MOBILE, Alabama — Ted Burnett couldn’t shake the nagging impression he felt every time he drove to the Mobile Regional Airport, the area’s major center for transportation by air.
Getting to the place in west Mobile, he believes, is a fairly onerous task that requires a drive down busy Airport Boulevard. A Daphne resident, Burnett, 43, said because of the hassle he often flies out of other airports, and he had the feeling that other people felt the same way, too.
That instinct led him to start a petition to try and move the airport back to the Mobile Aeroplex at Brookley. Burnett, who also writes a blog, started a grassroots campaign waged mostly online that has garnered a few hundred signatures on Change.org and a nod from Congressman Bradley Byrne.
Easy access to the interstate is Burnett’s sticking point. He made a video and wrote a blog post laying out his case: “Brookley has some benefits that west Mobile is never going to enjoy; that the airport in west Mobile was in the wrong place — it’s off the interstate and it’s on Airport [Boulevard].”
It’s been acknowledged, however, that the chances of a move actually happening is unlikely. First of all, how would the city pay for it? Airport officials said they would prefer to create better access to the airport instead.
The idea isn’t exactly an new one. Burnett thought maybe if it were at Brookley again, more people would be inclined to fly from there. But he wanted to see what the Federal Aviation Administration’s passenger data said first.
The numbers supported what he believed: In terms of passenger volume, Mobile Regional was ranked 159th among other airports in the country in 2012, the position where it remained the following year.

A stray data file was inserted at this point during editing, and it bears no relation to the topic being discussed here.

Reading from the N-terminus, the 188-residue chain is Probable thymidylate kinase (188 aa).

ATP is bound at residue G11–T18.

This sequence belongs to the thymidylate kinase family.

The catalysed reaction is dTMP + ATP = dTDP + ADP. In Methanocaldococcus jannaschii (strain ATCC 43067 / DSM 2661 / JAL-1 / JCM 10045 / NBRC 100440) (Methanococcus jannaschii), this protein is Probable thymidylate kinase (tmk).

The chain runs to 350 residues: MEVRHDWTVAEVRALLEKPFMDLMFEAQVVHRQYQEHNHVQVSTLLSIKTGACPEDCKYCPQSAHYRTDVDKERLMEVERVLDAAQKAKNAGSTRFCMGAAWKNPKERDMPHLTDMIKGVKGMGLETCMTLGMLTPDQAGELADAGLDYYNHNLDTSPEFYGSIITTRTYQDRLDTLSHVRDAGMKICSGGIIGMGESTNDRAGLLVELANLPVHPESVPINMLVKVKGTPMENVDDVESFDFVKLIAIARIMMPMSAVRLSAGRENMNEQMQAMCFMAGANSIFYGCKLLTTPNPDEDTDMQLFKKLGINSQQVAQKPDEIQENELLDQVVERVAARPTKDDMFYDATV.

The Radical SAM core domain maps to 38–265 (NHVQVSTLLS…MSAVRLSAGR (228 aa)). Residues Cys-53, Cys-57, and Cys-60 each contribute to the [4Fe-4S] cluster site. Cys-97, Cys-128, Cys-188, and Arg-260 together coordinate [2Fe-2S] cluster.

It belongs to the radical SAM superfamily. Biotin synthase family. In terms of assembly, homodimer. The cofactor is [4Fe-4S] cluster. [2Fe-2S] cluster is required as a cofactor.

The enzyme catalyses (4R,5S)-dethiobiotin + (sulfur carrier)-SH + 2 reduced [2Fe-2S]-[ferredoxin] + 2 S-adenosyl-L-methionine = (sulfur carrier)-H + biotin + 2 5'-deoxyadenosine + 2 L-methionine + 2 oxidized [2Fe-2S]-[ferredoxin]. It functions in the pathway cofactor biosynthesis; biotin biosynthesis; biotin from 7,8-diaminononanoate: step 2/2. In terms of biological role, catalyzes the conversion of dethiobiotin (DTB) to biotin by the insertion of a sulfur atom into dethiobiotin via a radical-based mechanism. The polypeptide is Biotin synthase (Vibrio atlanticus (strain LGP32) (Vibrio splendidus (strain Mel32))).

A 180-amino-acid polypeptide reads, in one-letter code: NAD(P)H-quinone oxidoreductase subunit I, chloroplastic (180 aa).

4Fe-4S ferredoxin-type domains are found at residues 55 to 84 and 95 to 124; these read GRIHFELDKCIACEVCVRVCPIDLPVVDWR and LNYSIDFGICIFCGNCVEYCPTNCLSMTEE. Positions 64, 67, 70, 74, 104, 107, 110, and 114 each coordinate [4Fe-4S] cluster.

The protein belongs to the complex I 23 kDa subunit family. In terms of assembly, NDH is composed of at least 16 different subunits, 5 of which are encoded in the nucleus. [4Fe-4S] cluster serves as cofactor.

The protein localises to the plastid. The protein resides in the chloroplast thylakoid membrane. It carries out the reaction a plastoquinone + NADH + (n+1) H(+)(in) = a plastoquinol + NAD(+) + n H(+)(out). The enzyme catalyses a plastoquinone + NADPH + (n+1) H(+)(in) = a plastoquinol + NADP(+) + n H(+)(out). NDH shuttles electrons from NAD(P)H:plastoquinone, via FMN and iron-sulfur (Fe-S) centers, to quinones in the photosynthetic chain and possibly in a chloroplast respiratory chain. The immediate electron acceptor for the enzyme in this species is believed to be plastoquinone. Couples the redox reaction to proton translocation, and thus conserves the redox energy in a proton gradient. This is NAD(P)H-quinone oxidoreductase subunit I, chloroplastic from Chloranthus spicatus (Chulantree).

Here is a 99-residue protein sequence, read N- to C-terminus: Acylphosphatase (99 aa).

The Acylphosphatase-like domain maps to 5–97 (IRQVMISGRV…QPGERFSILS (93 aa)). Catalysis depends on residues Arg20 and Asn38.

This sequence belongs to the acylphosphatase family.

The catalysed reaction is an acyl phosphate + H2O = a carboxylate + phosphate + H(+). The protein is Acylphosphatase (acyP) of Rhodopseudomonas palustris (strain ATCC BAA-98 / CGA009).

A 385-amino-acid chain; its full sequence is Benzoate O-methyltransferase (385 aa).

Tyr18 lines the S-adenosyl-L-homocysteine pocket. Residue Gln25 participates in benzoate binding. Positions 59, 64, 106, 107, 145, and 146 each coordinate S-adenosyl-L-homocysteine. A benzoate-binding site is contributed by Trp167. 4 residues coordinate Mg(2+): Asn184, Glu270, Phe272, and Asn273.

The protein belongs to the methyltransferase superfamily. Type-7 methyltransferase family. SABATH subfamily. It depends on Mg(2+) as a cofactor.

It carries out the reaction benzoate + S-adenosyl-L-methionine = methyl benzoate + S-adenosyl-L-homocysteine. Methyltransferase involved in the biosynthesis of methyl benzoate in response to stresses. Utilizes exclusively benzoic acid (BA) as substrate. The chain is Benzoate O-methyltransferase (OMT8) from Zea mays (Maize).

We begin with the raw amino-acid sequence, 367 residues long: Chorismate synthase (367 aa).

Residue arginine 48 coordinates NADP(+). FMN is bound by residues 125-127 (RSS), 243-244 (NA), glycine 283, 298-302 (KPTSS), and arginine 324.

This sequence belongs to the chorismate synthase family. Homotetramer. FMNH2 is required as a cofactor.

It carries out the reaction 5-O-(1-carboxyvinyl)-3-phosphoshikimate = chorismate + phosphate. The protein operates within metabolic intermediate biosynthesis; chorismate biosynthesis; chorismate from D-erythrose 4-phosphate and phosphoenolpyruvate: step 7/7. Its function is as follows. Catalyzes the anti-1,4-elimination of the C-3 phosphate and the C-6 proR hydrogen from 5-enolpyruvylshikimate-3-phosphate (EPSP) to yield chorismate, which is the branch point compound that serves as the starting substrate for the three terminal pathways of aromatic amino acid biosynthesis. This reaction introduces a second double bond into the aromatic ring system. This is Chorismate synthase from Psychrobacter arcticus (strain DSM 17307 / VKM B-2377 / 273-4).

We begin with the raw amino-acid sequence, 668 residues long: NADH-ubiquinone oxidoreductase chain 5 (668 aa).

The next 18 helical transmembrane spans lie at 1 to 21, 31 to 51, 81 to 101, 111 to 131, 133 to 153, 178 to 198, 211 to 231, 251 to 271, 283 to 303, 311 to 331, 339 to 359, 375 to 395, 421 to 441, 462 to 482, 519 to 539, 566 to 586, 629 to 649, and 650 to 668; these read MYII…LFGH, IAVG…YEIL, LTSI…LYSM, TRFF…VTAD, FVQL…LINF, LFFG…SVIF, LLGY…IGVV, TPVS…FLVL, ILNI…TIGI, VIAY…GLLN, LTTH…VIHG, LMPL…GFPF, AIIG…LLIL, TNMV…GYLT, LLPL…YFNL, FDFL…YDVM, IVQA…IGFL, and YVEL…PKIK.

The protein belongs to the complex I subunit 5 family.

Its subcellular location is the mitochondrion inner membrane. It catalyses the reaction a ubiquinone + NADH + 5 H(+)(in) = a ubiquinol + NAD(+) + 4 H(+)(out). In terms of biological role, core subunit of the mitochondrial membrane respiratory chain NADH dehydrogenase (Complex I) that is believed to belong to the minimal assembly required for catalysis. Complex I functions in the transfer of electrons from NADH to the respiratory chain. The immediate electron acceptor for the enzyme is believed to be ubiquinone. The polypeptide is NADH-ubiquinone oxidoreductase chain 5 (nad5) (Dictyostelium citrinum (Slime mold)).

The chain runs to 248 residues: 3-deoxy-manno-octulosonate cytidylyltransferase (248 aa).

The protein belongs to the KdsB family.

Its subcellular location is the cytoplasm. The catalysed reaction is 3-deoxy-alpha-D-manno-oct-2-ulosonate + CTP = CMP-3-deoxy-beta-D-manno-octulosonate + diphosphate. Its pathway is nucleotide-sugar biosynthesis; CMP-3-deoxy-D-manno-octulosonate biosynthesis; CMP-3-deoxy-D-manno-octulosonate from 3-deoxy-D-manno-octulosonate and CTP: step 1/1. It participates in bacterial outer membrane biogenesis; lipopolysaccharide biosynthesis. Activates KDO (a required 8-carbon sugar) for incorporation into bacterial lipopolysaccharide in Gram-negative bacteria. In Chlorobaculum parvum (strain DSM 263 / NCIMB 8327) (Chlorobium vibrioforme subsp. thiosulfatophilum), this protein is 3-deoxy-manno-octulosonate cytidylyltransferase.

Below Pensacola International Airport and below the Gulfport-Biloxi Airport in the ranking, Mobile served close to 288,000 passengers in 2013. Pensacola saw 744,000 passengers leave from its airport; Gulfport saw about 370,000.
Wait, Burnett thought to himself, “there’s a problem here,” he said. “The other two airports, which serve smaller markets as far as people living in the metropolitan statistical area, were doing much more business.”
Skeptics of the idea have pointed out that the business done at both of those airports is fueled by travel to and from military bases – something Mobile doesn’t have. Mark Pelham, a former marketing director for the Mobile Airport Authority, wrote in an op-ed this week that the idea “has more implications than generally thought.”
Pelham said that the plan could hamper growing businesses like Airbus, displace current occupants like Mobile Aerospace, shrinking the space for others to move onto the site.
“I do not expect this question to vanish. Nor do I think it should,” Pelham wrote. “I believe it is essential that we periodically revisit all the key assumptions that determine this community’s choices for moving forward.”
Roger Wehner, the Airport Authority’s executive director, said analyzing a potential move would involve several “invested stakeholders.”
“The process and costs associated with any potential relocation would require significant investment of taxpayer funds,” Roger Wehner, the airport authority’s executive director, said in an emailed statement.
“From a fiscal responsibility perspective the Airport Authority, in concert with the Air Service Task Force and the Regional Planning Commission, favors a complete analysis of solutions that would significantly improve access to the current airport before evaluating a relocation.”
By Michael Finch II | firstname.lastname@example.org